Breast cancer is second leading cause of cancer deaths among women. However, if found early breast cancer is also one of the most treatable cancers. These statics relate to ALL women, whether you have a disability or not, which is why it is so disconcerting that studies have shown that women with disabilities are much less likely to receive regular mammograms. Receiving routine check-ups and screenings are essential to finding these types of cancers early on when they are treatable. It is recommended that women over the age of 40 receive a mammogram every year. If you are a woman below the age of 40, but have a history of breast cancer in your family it is also advised that you start getting screened earlier.
There are no proven reasons as to why women with disabilities have less frequent screenings, but many times we are so focused on “treating the disability” that annual check-ups and appointments to screen for common diseases and conditions can get pushed to the side as less of a priority. Also, sometimes medical facilities and the equipment used for screenings such as mammograms are not always as accessible as they need to be.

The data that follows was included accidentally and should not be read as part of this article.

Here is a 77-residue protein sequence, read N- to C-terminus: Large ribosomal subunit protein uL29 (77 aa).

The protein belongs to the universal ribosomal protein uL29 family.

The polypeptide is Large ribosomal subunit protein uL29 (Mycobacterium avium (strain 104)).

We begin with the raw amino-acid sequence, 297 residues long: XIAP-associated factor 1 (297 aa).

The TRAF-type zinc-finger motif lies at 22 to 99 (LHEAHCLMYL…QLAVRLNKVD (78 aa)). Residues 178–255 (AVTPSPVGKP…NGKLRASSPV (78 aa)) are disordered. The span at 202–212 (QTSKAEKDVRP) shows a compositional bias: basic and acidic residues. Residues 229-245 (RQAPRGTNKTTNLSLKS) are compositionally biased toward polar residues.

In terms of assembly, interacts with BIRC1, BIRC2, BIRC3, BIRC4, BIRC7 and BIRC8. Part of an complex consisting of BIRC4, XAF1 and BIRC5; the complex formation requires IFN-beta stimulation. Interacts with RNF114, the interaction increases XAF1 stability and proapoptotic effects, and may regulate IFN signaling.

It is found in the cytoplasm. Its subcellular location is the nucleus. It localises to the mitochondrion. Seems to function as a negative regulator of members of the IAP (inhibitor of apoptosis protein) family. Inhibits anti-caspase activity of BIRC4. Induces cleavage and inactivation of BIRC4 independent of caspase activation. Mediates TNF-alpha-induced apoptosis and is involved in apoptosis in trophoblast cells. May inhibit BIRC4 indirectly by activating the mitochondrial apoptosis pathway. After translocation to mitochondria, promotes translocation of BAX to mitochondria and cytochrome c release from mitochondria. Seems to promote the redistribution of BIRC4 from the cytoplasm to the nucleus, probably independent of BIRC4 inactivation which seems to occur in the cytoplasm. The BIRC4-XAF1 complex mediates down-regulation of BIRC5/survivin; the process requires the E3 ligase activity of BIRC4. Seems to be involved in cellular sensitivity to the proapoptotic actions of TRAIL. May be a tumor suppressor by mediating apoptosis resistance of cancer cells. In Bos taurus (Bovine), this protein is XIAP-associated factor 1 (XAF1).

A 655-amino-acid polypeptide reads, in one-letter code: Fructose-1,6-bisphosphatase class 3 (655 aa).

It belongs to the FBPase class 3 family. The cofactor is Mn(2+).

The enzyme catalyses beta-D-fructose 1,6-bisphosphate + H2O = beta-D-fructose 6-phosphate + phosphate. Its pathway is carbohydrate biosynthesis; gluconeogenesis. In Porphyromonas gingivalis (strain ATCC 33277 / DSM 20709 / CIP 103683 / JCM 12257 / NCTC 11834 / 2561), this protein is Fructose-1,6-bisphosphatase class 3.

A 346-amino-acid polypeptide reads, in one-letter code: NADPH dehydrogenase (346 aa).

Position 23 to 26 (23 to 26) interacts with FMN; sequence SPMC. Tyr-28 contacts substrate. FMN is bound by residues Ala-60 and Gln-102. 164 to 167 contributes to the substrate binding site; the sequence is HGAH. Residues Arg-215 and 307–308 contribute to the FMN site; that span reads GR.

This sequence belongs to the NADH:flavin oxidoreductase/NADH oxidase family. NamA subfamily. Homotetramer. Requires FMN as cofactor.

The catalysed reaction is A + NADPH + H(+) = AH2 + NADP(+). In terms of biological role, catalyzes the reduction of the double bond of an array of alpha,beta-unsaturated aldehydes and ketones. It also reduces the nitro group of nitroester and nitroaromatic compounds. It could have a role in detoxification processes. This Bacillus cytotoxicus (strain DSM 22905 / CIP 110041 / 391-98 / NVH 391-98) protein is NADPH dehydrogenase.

Educating women with IDD, families and physicians is essential to help raise awareness of the importance of early detection. To lower your risk of getting breast cancer it is important to control your weight and exercise, limit the amount of alcohol you drink and know your family medical history. If you provide services to people with disabilities, teaching those you care for to perform an at home self breast exam can improve the changes of discovering lumps orchanges, such as tenderness, skin texture and color or enlargement of pores, that can indicate a problem.
Programs, such as The Arc’s HealthMeet project and the Women Be Healthy program, offer information and resources for women with disabilities and their caregivers to learn more about the facts behind the need to receive these screenings. Visit The Arc’s HealthMeet webinar page to view our past webinar detailing results from the Women Be Healthy study. Remember to advocate for the women in your life by supporting them to understand and receive these preventative screenings.